I think it all started with the crow.
Until I saw the crow, everything was normal. A normal life, with a normal job. Nothing terribly out of the ordinary.
That all changed when I first saw the crow.
The first time I remember seeing the crow, I was running. I run a lot, at least three times a week. It keeps me in shape, and keeps me sane. I ran in high school, and stopped when I got to college. When I got a little older and started gaining weight for the first time, I decided to start again. It was a lot harder than I remembered it being in school, but it grew on me. It got to the point where it was more than just exercise, to the point where I look forward to it. Running is a release, a time along where I can forget about everything but the trail and my body.
I was on mile five when I first saw it. I try to pay attention to nature when I run, and I saw the crow out of the corner of my eye. It was flying from tree to tree, paralleling me. It seemed a little weird at the time, but I did not pay much attention.
I saw it again that evening, while I was eating dinner. It was sitting on a branch of the scraggly tree that is desperately trying to grow in the tiny planter between the sidewalk and my apartment wall. There were only a few leaves left, and those were red and brown and curled. It tended to give in to winter a little earlier than other trees. I figure that it has such a hard time in general that when the weather starts to get cold it just throws in the towel for the year.
The crow was just sitting there in the fading light, staring at me. Almost like it was judging me. I am a bachelor, I can eat Raisin Bran for dinner, dammit!
The crow blinked at me.
I closed the blinds.
It was there when I left for work in the morning.
I walked out the door, pushing the screen door out with my back while I closed the front door. I turned around, and there it was, sitting on the rail of my tiny swoop, only a few feet away.
I jumped, and yelled, and sloshed the coffee around in my travel mug. It splashed a little on my hand.
“Fuck! Dammit bird, what the fuck! That hurt.” It cocked it’s head to the side, just looking at me while I swiped at my tie, making sure I had not gotten coffee on it.
My tie was fine. I stopped, and looked at the bird. It looked at me.
“You’re fucking creepy. Go away!” I gestured at it, trying to startle it. It just looked at me unimpressed.
Then it took off, as if it was waiting just long enough to make it clear that it was leaving because it wanted to, not because it was scared.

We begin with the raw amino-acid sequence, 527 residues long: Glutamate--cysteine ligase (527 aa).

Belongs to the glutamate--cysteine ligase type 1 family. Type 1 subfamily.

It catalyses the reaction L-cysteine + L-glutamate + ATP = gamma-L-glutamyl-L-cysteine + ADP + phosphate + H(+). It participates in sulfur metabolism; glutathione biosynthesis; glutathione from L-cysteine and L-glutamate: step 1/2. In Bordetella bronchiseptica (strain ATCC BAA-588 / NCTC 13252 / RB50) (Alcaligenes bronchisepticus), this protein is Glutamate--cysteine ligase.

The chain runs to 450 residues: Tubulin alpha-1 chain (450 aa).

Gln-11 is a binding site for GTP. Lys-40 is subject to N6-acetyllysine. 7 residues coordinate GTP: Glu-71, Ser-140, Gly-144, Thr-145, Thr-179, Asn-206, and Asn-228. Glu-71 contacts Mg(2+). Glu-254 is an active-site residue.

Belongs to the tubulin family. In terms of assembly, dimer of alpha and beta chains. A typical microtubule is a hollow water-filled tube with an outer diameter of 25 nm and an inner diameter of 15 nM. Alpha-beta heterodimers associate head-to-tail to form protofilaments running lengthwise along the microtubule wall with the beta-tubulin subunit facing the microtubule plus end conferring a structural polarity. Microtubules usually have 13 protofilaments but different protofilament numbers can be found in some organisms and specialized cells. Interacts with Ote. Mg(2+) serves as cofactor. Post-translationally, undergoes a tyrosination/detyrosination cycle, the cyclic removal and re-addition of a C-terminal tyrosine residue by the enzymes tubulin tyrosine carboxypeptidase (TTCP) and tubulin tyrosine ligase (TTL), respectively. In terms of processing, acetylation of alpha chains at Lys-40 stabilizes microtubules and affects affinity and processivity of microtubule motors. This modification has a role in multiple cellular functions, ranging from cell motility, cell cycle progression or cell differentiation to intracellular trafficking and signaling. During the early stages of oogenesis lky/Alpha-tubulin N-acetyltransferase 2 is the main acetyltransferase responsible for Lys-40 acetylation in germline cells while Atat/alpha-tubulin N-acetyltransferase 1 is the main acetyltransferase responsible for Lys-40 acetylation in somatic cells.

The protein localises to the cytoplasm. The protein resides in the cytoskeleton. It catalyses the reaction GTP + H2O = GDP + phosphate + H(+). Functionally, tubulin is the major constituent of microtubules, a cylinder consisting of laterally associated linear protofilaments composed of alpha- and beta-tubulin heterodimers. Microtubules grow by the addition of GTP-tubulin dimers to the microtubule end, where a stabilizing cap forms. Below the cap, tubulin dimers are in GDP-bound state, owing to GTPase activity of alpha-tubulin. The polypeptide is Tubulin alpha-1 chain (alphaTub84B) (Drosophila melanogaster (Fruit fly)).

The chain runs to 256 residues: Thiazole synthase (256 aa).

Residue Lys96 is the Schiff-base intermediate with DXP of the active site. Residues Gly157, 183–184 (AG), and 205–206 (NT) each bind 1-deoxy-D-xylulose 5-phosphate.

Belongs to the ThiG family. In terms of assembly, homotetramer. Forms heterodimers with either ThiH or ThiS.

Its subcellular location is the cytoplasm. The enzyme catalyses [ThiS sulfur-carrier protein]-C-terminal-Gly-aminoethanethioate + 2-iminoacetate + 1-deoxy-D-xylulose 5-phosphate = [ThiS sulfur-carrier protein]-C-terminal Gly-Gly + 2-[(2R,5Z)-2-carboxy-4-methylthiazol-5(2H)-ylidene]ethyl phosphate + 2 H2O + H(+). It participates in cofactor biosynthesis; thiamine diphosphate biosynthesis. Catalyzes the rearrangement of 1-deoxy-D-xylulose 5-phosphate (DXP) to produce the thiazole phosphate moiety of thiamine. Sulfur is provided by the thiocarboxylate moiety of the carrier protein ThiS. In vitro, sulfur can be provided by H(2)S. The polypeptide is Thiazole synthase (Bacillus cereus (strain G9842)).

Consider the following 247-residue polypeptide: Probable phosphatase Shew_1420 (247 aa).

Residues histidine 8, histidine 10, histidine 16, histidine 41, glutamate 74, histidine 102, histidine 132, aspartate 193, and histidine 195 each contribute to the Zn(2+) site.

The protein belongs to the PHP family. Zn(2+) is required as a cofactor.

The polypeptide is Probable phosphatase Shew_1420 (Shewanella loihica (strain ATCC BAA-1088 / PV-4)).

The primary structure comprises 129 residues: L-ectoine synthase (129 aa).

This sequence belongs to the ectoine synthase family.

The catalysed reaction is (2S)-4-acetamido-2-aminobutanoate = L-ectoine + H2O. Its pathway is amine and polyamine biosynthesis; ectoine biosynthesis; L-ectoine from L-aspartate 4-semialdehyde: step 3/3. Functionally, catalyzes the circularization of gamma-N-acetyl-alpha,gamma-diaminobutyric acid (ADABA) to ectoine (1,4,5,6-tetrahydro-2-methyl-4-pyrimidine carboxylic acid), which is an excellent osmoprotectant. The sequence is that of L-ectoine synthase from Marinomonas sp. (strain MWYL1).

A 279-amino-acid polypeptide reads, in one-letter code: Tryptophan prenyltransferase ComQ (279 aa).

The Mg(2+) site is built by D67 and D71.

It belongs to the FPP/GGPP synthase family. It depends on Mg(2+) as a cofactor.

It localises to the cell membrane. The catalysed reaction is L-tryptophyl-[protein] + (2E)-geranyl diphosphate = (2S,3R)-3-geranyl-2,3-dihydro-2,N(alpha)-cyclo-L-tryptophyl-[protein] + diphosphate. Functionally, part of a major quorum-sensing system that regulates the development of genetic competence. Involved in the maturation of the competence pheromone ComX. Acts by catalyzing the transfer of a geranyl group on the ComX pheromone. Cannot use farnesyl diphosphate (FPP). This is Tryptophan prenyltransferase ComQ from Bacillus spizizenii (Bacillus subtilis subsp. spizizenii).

“That’s right, you’d better run.”
The phone on my desk rang, and I answered.
“Ekhart Consulting, this is Ben.”
“Is this Benjamin Cooper?” The voice was profession, calm, and a little cold.
“Um…Yes? I mean yes, I’m Benjamin Cooper.”
“Good. Mr. Cooper, I am Mr. Johnson, from Johnson, Johnson, and Speckt. I’m afraid I have bad news.”
Uh oh, I thought.
“Uh oh,” I said.
“I regret to inform you that your great uncle, Richard Cooper, has passed away.”
He paused. “Your great uncle? Richard Cooper. He has passed away, and you are named in his will. My office is the executors.”
“Oh. Um. Okay. Listen, I don’t think I have an Uncle Richard. Maybe you have the wrong person?”
“Is this Benjamin Michael Cooper, of 347 R Street NW, Washington DC?”
“Well, yeah, but I don’t have an Uncle Richard.”
“Perhaps you knew him as Dick. In any case you are named in his will, and as the executor it is my duty to inform you.”
“Oh…okay. So what now?”
“The will is extensive. It would be difficult to discuss it in detail over the phone. Perhaps you could come to our offices in Alexandria?”
“Yeah, I guess I can. When can I come.”
“Sooner would be better, Mr. Cooper.”
“Yeah, I guess so. Okay, I’ll see if I can get out of work early today.”
“Excellent Mr. Cooper. I will be waiting. Let me give you our address.”
I wrote down the address, and hung up. I just sat for a minute, absorbing. I almost felt like this was a joke, like something from a movie. A mysterious uncle I had never heard of put me in his will? That stuff never happens in real life.
Well, one person would certainly know.
I picked the phone up again, and dialed. It rang a few times, and then-
“Ben, honey, how are you?”
“You know I love to hear from you, but I have class in a few minutes. What going on?”
“Mom, do you know anybody named Richard Cooper?”
“What? No, honey, why?”
“Well, I just got a call from some lawyer, saying he died, and named me in his will as his nephew or something. I just figured if I have an uncle that I never knew about, maybe you would know.”
“No, honey, I’m sorry. But if his name was cooper, he must have been on your father’s side, and you know how he was about his family.”
“Yeah, that’s true. So I guess it could be for real then, huh? The lawyer wants me to stop by his office. I guess I just wanted to know if this was a hoax or something.”
“Sorry, I have no idea.”
“Okay. Thanks anyway Mom.”
“No problem honey. Tell me how it turns out.’
“Will do. Bye.”
“Bye Ben. I love you.”
“Love you too, Mom.”
I hung up. Well, it looked like this could be legit. Huh.